Thursday, November 04, 2004

This is a great observation, from MYDD:
As many books as we write about them, our enemy is not Bill O'Reilly, or Rush Limbaugh, or even George Bush. Further, as much griping as we may do about them over the next few months, our problem is not Terry McAuliffe, or Bob Shrum, or any of our candidates. Individuals are neither our enemy, nor our problem. Instead, our enemy and our problem is conservatism itself. Yesterday, John Kerry won among self-described Independents and "moderates" by greater margins than George Bush won among the nation as a whole. Yesterday, we improved on our 2000 vote by 10%, more than twice the 4.7% increase in the national population since 2000. Our activism kicked ass. Our ability to appeal to the center kicked ass. Our problem is that we are in the minority. Our mistake would be to start blaming individuals and creating scapegoats.
Read the whole article: this is right on. Look, we have to stop thinking of ourselves as Democrats or independents or Greens or whatever. Our opponents are the group of people who call themselves the "conservative movement." Over the past 40 years they have grown to dominate American politics to such an extent that even Democrats are reduced to arguing "George Bush is not a fiscal conservative, real conservatives wouldn't act like that," or some kinda crap like that. Conservatism is the enemy. Conservatism. Its two, strangely incompatible components, are religious fundamentalism and the libertarian view of economic and social life: every atomized individual or family for itself, to "succeed" or "fail" on its own "merits" with "handouts" from society seen as inappropriate and an unfair drain on the resources of the "successful," subsidizing "laziness."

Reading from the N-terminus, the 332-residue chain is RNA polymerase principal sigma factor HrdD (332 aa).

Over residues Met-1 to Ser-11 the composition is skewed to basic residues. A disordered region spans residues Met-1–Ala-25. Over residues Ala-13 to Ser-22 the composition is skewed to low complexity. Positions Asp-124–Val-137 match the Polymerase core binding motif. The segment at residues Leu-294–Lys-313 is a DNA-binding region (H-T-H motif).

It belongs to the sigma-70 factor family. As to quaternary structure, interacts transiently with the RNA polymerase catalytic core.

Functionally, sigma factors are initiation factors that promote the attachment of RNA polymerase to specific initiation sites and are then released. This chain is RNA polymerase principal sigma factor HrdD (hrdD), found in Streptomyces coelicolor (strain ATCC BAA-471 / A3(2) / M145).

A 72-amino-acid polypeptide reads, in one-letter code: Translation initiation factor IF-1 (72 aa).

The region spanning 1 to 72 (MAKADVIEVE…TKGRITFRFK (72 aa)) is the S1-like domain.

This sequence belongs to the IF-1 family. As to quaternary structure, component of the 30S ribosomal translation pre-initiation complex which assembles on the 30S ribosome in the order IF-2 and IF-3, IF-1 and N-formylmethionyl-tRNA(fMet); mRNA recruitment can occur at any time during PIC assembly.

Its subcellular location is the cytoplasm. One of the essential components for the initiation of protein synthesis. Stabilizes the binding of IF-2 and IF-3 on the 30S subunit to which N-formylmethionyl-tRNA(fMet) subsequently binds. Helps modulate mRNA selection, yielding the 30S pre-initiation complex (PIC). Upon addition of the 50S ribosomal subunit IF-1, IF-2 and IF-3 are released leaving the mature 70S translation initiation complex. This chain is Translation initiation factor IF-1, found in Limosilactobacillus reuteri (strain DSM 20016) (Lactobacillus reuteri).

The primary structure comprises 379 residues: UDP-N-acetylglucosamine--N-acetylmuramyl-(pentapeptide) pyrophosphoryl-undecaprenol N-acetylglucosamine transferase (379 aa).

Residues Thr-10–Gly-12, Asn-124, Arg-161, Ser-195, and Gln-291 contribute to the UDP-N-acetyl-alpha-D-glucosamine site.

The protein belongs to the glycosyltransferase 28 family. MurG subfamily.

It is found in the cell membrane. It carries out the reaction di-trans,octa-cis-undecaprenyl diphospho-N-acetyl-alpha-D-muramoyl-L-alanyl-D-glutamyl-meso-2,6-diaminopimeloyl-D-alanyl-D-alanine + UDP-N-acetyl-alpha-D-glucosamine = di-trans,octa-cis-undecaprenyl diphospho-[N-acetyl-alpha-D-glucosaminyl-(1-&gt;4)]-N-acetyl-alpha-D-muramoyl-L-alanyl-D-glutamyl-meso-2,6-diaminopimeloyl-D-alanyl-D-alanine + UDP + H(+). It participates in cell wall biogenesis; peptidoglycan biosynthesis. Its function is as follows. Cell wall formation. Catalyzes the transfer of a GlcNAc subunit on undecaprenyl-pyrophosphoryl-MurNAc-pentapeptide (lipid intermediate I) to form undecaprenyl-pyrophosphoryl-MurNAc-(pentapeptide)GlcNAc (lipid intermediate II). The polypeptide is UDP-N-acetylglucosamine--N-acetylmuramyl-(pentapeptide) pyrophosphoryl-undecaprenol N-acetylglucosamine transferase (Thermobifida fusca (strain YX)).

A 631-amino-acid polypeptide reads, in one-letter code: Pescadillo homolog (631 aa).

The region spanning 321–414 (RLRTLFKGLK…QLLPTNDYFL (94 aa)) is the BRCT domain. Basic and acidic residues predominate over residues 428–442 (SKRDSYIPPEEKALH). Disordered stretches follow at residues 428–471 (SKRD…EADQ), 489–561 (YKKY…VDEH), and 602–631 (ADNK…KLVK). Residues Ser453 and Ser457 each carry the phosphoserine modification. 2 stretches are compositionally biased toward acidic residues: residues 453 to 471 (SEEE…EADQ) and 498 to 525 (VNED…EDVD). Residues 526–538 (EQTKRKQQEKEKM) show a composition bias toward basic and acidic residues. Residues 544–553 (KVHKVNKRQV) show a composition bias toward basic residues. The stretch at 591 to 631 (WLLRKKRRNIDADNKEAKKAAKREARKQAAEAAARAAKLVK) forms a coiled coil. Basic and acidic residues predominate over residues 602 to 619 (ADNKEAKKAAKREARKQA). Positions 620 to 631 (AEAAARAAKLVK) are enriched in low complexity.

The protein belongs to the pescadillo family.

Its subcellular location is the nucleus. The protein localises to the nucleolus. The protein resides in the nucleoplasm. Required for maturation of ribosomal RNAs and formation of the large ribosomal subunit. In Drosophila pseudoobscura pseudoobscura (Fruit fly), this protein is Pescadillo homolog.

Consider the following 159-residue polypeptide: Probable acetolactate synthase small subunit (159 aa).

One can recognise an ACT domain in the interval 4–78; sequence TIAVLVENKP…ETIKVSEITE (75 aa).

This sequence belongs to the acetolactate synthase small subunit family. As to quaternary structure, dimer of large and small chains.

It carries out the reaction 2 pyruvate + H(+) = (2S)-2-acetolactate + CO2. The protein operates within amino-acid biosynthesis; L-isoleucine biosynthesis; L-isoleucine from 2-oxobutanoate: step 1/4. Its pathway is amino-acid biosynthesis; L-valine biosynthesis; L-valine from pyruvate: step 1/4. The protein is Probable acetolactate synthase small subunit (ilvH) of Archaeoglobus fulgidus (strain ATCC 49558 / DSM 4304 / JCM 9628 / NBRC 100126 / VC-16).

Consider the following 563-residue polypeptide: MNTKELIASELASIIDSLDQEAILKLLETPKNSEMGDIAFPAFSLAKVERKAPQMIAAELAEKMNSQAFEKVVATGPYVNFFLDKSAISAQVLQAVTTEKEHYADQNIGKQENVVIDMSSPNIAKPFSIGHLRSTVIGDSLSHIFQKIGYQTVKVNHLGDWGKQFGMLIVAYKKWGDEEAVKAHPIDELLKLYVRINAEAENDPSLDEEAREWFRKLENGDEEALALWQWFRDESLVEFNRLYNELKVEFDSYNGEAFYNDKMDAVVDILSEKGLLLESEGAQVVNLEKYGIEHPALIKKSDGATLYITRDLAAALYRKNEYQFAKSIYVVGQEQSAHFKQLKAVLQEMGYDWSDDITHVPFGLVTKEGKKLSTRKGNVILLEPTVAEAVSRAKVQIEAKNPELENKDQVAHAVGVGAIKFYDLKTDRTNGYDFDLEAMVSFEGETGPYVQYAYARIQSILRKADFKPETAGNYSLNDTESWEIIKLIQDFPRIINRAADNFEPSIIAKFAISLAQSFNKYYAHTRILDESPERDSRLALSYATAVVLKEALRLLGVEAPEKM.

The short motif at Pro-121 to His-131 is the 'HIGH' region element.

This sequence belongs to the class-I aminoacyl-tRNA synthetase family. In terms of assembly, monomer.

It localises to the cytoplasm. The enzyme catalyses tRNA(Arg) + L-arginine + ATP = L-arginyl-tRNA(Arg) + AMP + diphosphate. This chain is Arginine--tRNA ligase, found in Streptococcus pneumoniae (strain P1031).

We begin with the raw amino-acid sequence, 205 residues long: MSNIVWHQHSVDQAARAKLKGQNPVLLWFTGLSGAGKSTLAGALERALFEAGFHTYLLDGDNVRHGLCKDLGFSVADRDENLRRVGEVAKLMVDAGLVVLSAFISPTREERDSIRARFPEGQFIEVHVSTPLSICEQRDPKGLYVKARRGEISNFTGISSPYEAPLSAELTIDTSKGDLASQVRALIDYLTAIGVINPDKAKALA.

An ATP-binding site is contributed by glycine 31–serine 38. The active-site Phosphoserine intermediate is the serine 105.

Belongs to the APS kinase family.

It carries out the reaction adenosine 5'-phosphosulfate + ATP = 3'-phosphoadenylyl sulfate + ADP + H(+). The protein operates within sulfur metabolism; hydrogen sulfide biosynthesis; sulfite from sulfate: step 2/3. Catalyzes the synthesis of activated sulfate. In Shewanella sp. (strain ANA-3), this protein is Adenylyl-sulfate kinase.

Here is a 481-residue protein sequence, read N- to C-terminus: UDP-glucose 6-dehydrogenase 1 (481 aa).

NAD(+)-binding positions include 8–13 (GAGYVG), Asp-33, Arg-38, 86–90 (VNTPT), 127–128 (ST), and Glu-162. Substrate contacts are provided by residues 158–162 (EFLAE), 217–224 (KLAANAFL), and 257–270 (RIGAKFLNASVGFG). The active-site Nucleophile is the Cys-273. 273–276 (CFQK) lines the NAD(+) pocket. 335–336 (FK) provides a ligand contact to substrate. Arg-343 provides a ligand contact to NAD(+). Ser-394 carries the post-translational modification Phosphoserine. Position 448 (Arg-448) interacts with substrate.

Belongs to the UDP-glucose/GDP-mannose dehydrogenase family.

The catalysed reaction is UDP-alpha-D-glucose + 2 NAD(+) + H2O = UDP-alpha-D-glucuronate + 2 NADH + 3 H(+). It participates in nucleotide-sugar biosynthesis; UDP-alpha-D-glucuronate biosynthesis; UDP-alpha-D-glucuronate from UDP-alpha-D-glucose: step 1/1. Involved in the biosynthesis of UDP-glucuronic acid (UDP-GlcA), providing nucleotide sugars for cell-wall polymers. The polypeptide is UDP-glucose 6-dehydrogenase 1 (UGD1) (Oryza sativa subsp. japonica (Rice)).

We need our own movement, our own think tanks, our own language. Here's a start:

1. Libertarianism is bunk. We exist as an economic and social network, not as "radical individuals." We are each responsible for the well being of the larger community, which encompasses or entire region and not just our own little suburb, neighborhood or ethnic or religious group. A well-run network can provide education, health care, food and housing to all of its members through some combination of public, private, and nonprofit providers. This is not charity, it is our responsibility to our community. You gotta pay dues to join the club.

2. In a diverse society, no group has the right to impose its religious beliefs on any other.

What else do we believe?

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